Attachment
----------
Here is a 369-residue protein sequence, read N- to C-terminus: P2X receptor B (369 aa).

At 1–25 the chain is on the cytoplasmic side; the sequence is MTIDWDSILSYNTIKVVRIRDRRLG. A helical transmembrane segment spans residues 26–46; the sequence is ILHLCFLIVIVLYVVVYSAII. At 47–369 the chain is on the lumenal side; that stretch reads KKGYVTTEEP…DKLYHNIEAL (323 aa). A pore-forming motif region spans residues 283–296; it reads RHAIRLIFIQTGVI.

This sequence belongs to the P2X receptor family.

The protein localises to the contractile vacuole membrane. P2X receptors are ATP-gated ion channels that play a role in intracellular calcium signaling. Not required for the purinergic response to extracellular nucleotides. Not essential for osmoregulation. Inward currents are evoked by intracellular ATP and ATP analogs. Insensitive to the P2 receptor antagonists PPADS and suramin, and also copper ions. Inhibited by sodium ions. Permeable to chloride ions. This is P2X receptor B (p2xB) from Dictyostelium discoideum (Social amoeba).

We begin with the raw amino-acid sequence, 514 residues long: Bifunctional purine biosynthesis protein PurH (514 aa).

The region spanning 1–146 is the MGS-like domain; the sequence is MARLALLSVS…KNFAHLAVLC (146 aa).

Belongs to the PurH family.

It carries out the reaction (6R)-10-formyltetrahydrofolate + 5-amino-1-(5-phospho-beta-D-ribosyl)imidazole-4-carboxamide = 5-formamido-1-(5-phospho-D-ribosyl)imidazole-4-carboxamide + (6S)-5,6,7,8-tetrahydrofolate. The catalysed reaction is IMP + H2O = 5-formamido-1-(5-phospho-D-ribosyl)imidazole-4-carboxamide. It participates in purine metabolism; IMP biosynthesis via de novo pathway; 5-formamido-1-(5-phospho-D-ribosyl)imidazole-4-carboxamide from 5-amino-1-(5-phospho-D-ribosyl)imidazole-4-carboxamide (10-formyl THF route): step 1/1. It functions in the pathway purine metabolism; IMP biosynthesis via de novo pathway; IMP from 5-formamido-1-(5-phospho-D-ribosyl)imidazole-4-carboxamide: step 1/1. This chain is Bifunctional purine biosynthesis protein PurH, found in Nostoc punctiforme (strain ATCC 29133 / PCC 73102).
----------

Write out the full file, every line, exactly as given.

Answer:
Here is a 369-residue protein sequence, read N- to C-terminus: P2X receptor B (369 aa).

At 1–25 the chain is on the cytoplasmic side; the sequence is MTIDWDSILSYNTIKVVRIRDRRLG. A helical transmembrane segment spans residues 26–46; the sequence is ILHLCFLIVIVLYVVVYSAII. At 47–369 the chain is on the lumenal side; that stretch reads KKGYVTTEEP…DKLYHNIEAL (323 aa). A pore-forming motif region spans residues 283–296; it reads RHAIRLIFIQTGVI.

This sequence belongs to the P2X receptor family.

The protein localises to the contractile vacuole membrane. P2X receptors are ATP-gated ion channels that play a role in intracellular calcium signaling. Not required for the purinergic response to extracellular nucleotides. Not essential for osmoregulation. Inward currents are evoked by intracellular ATP and ATP analogs. Insensitive to the P2 receptor antagonists PPADS and suramin, and also copper ions. Inhibited by sodium ions. Permeable to chloride ions. This is P2X receptor B (p2xB) from Dictyostelium discoideum (Social amoeba).

We begin with the raw amino-acid sequence, 514 residues long: Bifunctional purine biosynthesis protein PurH (514 aa).

The region spanning 1–146 is the MGS-like domain; the sequence is MARLALLSVS…KNFAHLAVLC (146 aa).

Belongs to the PurH family.

It carries out the reaction (6R)-10-formyltetrahydrofolate + 5-amino-1-(5-phospho-beta-D-ribosyl)imidazole-4-carboxamide = 5-formamido-1-(5-phospho-D-ribosyl)imidazole-4-carboxamide + (6S)-5,6,7,8-tetrahydrofolate. The catalysed reaction is IMP + H2O = 5-formamido-1-(5-phospho-D-ribosyl)imidazole-4-carboxamide. It participates in purine metabolism; IMP biosynthesis via de novo pathway; 5-formamido-1-(5-phospho-D-ribosyl)imidazole-4-carboxamide from 5-amino-1-(5-phospho-D-ribosyl)imidazole-4-carboxamide (10-formyl THF route): step 1/1. It functions in the pathway purine metabolism; IMP biosynthesis via de novo pathway; IMP from 5-formamido-1-(5-phospho-D-ribosyl)imidazole-4-carboxamide: step 1/1. This chain is Bifunctional purine biosynthesis protein PurH, found in Nostoc punctiforme (strain ATCC 29133 / PCC 73102).